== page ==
what part of beef is tri tip

Tri-tip is the 1.5-2.5 pounds of meat that comes from the bottom (“tip”) of the sirloin. Its name comes from its triangle shape and the fact that it is the at the very tip of the sirloin.

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Add SEO information[/vc_column_text][/vc_column][/vc_row][vc_row full_width=”stretch_row” content_placement=”top”][vc_column][vc_column_text el_class=”post-intro-para”]Want to smoke a brisket but don’t have the time? Tri tip might just be your new best friend.

Tri tip is a triangular cut of beef cut from the bottom of the sirloin. Named after its triangular shape with a tapered “tip”, tri tip might just be one of the most flavourful cuts of meat that you’ve never heard of.

Often confused with brisket or picanha, tri tip is most popular in southern California, so you can be forgiven if you’ve never come across it before. It is also called a California cut, a bottom sirloin butt, a Newport steak, a Santa Maria steak or even referred to as a “poor man’s brisket”. But unlike brisket – which comes from the front of the cow, below the chuck – tri tip is actually considered a steak.

Tri tip dates back to early 19th century America, where it was a write-off and ground up to be used in hamburger meat. It wasn’t until the 1950s when Bob Schutz, the then-owner of Santa Maria Market, upon receiving an excess of hamburger meat, decided to prepare and eat it like a steak. The result was well received and the rest, as they say, is history.

How to cook tri-tip

My favorite way to make tri-tip is to first lightly brush it entirely with olive oil then season it with Dead Rooster’s Black Gold dry rub. Black Gold has that perfect combination of spicy and sweet, with a hint of coffee flavor. It’s perfect on large cuts of beef like tri-tip. Let the cut sit out at room temperature for about an hour and then fire up your grill.

For this cut, I prefer a charcoal grill with a two-zone fire, meaning coals on one side for direct cooking and empty on the other side for indirect cooking. Once your grill is up to medium temp (350-375 degrees), place the tri-tip directly over the coals and sear on all sides. This may take 10 to 15 minutes. Once you get a beautiful sear, move the tri-tip to the indirect side of the grill until it has reached your preferred doneness. I like to grill mine until it reaches an internal temperature of 130-135 degrees using an instant-read thermometer to check for doneness.

The next step is the most important: let it rest! Pull the tri-tip off the grill and place it on a cutting board and tent it with foil for about 10 minutes. This will allow all juices to slow down and redistribute inside.

How to prepare tri tip

Tri tip can be bought from the butcher trimmed or untrimmed. While it’s generally cheaper to buy the latter, make sure you have a knife sharp enough at home to trim it yourself – otherwise it’s probably worthwhile spending a few extra dollars per pound/kilogram to have the butcher do it for you. You can also buy tri tip steaks individually, which are ideal for smaller households.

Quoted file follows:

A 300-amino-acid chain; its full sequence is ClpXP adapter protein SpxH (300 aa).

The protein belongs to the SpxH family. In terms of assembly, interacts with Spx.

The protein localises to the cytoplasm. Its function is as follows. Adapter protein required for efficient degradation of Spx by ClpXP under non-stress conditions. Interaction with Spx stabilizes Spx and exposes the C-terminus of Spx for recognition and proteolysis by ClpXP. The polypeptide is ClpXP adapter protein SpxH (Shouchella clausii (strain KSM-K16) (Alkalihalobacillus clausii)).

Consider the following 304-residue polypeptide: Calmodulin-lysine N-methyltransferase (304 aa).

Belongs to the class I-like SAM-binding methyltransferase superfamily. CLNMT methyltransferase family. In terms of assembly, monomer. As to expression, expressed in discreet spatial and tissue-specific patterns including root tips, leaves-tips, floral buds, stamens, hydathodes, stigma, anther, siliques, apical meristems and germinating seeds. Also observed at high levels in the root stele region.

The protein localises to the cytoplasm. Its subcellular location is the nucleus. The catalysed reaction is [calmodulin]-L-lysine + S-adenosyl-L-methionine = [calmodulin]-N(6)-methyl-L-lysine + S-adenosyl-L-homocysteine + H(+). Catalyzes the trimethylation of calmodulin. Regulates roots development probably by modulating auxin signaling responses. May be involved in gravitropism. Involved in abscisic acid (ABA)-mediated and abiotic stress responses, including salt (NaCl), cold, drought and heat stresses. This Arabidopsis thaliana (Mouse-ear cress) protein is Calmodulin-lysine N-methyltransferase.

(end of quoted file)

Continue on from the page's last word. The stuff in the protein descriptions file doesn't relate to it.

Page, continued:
Just like a brisket, you want to cut off any ragged ends and silver skin, trimming down the fat as much as possible. It’s fine to leave a little fat on, but get rid of any thick chunks of fat so that you are left with a lean, boneless, boomerang-shaped piece of meat.

When it comes to seasoning, tri tip is incredibly versatile and takes well to both dry and wet rubs. As it’s a fairly thick cut, you want to season it aggressively with salt, pepper and your favourite spices. To help the seasoning stick, first rub it with a neutral oil and coat it in your preferred spice mix.

How to trim tri-tip

Some tri-tips may be sold untrimmed with a fat cap on one side. I prefer to remove all the fat so you can get a nice charred crust on all sides. Before you season, look at how the grain of the meat runs. You’ll notice the grain slightly changes direction at the thickest part, so keep that in mind for later when slicing against the grain.

Tri-tip is the 1.5-2.5 pounds of meat that comes from the bottom (“tip”) of the sirloin. Its name comes from its triangle shape and the fact that it is the at the very tip of the sirloin.

FAQ

What is another name for tri-tip meat?

This cut gets its name from its triangle shape and the fact that it’s from the tip of the sirloin. Called by many names such as a California cut, a Santa Maria steak, a Newport steak, a triangle steak and a bottom sirloin butt, this steak is amongst the cheaper cuts of beef.

Is tri-tip a good cut of beef?

This unique steak cut is rich in flavor and naturally lean. It’s been a popular steak in South American steakhouses for decades and is on trend here in the States. And, for good reason. The tri-tip is a versatile steak cut that tastes great on its own or adds incredible flavor to your favorite steak recipes.

Why is tri-tip so cheap?

You will see these on sale really cheap! This is because the store is making you pay for all of the waste of unwanted fat. All Tri-Tips should have some fat cap, but the butcher has removed excess fat so you pay only for what is going to be eaten. Untrimmed Tri-Tips can have up to as much as 40-50% extra fat.

What part of the cow does a tri-tip come from?

The tri-tip is a triangular cut of beef that comes from the bottom sirloin of the hindquarter. It is one of two muscles in the bottom sirloin; the other is the bavette steak.

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